A Trip into the Past: Dental Care in Colonial Times

We often forget to take care of our teeth because we have electric toothbrushes, dental floss, and regular checkups. But when we look back at history, we see that dental care in the colonies was very different from what we do now. Come with us on a trip through time to learn about how people in early America took care of their teeth.

The Colonial Toothache: Treatments and Dependence

  1. Ways to Treat Toothaches: People in the colonies had to get creative when they had toothaches. Most of the time, they used natural medicines to ease the pain. Due to their slight pain-relieving effects, cloves were chewed on the wound to numb it. When mixed with water, salt was used as a simple cleanser to ease pain.
  1. Chewing Sticks: There were no toothbrushes like the ones we have now. People brushed their teeth with twigs or sticks whose ends were frayed instead. The aim of these biting sticks was to clean food and plaque off of teeth.
  1. Toothpaste you make yourself: It wasn’t until the 1800s that the first commercial toothpaste came out. When people lived in the colonies, they made their own toothpaste by mixing chalk or charcoal powder with water and a little honey for flavor.
  1. Extracts: Extraction was the last option for oral problems that couldn’t be fixed at home. In colonial America, dentistry often meant taking out teeth that were hurting or badly damaged. At that time, there were no official dentists, so this job was often done by skilled blacksmiths or barbers.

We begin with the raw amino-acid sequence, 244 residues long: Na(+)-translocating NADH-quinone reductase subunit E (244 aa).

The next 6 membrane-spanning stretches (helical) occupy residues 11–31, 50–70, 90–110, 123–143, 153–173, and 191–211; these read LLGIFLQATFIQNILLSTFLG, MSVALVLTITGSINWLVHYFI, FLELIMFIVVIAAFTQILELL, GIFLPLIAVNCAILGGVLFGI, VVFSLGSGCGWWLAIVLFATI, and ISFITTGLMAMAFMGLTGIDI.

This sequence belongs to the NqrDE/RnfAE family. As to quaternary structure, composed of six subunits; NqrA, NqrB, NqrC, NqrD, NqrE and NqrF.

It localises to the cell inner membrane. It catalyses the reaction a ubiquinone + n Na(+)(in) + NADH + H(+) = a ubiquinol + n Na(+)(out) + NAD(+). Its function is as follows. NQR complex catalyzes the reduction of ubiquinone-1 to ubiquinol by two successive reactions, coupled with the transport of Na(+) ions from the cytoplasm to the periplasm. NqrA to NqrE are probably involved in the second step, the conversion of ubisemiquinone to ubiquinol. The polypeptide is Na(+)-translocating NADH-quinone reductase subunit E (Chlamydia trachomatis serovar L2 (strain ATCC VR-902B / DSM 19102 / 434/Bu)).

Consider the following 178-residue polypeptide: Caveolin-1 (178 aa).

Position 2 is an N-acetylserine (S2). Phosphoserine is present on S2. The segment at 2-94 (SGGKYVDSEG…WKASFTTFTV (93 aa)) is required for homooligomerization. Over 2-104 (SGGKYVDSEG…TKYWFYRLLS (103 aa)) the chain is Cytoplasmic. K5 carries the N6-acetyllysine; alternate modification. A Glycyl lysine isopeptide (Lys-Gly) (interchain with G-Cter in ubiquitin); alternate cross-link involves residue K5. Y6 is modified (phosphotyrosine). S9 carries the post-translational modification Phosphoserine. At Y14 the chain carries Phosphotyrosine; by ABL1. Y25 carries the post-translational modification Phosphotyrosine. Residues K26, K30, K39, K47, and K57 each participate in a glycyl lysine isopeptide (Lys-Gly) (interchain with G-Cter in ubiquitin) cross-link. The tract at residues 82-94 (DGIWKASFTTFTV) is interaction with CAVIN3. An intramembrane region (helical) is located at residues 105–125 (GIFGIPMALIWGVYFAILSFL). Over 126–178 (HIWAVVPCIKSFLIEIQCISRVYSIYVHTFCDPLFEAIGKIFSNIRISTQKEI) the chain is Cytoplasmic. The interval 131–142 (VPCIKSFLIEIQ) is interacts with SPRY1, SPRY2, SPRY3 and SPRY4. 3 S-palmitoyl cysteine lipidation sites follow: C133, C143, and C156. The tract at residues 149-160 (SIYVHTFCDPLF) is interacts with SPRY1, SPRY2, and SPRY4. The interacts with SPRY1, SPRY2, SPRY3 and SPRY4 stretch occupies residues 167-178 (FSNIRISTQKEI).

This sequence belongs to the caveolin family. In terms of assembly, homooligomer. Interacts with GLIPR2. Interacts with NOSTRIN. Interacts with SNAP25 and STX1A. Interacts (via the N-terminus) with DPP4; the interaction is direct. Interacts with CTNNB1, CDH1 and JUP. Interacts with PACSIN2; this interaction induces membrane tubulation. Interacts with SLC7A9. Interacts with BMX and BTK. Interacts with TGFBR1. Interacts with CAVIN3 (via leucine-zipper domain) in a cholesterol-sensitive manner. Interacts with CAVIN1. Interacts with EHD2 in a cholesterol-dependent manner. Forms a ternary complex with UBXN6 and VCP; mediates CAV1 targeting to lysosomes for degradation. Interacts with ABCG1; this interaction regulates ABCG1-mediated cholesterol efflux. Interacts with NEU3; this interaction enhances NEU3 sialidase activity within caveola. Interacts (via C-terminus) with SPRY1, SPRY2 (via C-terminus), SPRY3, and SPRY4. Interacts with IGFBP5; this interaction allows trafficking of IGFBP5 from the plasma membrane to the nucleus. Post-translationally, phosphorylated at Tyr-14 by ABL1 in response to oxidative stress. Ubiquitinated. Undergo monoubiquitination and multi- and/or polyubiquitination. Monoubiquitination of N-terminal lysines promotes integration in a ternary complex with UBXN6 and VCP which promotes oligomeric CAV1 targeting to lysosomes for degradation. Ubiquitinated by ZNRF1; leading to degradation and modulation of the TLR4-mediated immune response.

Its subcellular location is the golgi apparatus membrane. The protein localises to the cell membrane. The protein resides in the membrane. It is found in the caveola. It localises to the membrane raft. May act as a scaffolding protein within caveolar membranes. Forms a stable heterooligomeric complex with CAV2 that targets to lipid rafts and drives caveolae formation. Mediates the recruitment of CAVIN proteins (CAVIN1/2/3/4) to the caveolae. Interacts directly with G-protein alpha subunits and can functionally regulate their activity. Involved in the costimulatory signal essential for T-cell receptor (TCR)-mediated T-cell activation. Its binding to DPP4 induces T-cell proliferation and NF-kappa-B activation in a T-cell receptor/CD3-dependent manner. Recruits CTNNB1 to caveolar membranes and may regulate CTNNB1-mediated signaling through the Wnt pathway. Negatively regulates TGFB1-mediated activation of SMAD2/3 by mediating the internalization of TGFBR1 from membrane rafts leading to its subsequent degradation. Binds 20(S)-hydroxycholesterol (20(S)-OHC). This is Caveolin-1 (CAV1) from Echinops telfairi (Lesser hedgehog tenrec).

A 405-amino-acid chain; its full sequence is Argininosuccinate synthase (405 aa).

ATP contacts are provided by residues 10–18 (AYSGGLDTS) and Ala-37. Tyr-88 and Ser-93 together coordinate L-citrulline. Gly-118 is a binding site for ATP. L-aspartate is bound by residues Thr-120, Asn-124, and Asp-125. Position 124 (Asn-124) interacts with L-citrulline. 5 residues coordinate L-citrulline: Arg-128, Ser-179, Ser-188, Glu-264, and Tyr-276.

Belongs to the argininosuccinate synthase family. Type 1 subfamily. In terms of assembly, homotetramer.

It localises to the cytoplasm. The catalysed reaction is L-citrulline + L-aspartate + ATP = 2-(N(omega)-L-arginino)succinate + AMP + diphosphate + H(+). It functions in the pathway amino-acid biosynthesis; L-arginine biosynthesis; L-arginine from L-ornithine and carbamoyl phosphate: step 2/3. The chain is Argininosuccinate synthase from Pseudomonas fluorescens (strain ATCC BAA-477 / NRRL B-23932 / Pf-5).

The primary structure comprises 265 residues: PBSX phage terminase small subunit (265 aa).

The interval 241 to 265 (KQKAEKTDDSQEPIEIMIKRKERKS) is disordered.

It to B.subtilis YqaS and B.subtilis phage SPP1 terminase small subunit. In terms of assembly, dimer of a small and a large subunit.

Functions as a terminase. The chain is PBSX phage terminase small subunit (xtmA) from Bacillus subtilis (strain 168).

What You Eat Affects Your Oral Health

The food that colonists ate was very different from what people eat now. They didn’t eat or drink as many sugary things as people do now, but their food was often very rough, which could have caused teeth problems. Abrasive foods like cornmeal, hardtack cookies, and others may make your teeth and gums wear down faster.

Also, people who don’t take care of their teeth properly or brush their teeth regularly let plaque and tartar build up, which can cause a number of oral health problems.

What Dental Care Means for Society

In colonial America, good mouth health was important for personal well-being and also showed how well-off someone was socially. People who were missing teeth or had cavities were often looked down upon by others. People who don’t have teeth might be seen as less attractive as potential spouses, and people who have dental problems might have trouble getting certain jobs or places in their communities.

Dental Care Progress: The First Dentists

The field of dentistry started to change over time. Charles Allen wrote “The Surgeon Dentist,” which was the first book about dentistry. It came out in 1685. Dentistry was also recognized as a separate field of work, and the Baltimore College of Dental Surgery was the first dental college to open in 1840.

The Golden Age of Dentistry

People today are lucky to have access to many health care services and tools that people in the colonies could only dream of. We now get regular check-ups, fluoride treatments, and more complicated restorative techniques at the dentist.

Even though dental care wasn’t very good in the colonial era, it’s important to remember how strong our ancestors were, as they did their best to deal with tooth problems with what they had. Their stories tell us how far dental care has come and how important it is to take care of our teeth today so that we can keep our smiles for years to come.